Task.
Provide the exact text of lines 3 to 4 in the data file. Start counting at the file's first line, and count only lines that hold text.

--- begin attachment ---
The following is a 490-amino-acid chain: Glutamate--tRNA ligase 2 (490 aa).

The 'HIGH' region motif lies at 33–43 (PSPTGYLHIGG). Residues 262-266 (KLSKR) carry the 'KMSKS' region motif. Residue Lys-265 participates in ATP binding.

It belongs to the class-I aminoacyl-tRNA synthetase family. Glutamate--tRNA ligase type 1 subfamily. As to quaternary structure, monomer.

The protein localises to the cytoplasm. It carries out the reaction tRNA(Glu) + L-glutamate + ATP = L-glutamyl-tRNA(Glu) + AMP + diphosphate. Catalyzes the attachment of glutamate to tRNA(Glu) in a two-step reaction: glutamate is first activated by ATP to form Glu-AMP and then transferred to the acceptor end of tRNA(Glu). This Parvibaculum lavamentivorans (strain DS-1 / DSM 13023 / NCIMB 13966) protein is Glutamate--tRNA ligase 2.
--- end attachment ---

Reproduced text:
It belongs to the class-I aminoacyl-tRNA synthetase family. Glutamate--tRNA ligase type 1 subfamily. As to quaternary structure, monomer.

The protein localises to the cytoplasm. It carries out the reaction tRNA(Glu) + L-glutamate + ATP = L-glutamyl-tRNA(Glu) + AMP + diphosphate. Catalyzes the attachment of glutamate to tRNA(Glu) in a two-step reaction: glutamate is first activated by ATP to form Glu-AMP and then transferred to the acceptor end of tRNA(Glu). This Parvibaculum lavamentivorans (strain DS-1 / DSM 13023 / NCIMB 13966) protein is Glutamate--tRNA ligase 2.